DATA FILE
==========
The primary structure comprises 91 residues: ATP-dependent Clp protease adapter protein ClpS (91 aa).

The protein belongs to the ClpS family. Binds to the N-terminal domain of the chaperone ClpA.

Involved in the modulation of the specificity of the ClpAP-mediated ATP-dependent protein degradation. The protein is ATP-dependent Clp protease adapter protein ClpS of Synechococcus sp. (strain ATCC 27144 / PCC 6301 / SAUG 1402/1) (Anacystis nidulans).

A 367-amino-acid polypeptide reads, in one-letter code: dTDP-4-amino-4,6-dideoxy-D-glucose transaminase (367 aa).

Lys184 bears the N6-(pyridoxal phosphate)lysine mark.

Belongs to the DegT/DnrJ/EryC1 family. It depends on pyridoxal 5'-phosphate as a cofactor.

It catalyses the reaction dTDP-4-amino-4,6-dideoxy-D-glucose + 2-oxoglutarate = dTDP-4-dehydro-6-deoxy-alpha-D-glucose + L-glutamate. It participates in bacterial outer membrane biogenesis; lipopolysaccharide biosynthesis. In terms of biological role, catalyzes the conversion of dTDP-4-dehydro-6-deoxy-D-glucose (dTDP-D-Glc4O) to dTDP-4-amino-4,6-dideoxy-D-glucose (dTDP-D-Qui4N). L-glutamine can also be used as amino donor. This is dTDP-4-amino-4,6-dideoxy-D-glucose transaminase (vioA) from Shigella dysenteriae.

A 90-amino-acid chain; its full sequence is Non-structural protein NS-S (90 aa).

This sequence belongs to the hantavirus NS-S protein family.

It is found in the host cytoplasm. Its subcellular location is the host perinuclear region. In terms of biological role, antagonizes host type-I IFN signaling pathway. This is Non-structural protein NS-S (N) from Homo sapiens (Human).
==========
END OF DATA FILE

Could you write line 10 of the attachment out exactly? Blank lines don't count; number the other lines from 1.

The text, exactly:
It is found in the host cytoplasm. Its subcellular location is the host perinuclear region. In terms of biological role, antagonizes host type-I IFN signaling pathway. This is Non-structural protein NS-S (N) from Homo sapiens (Human).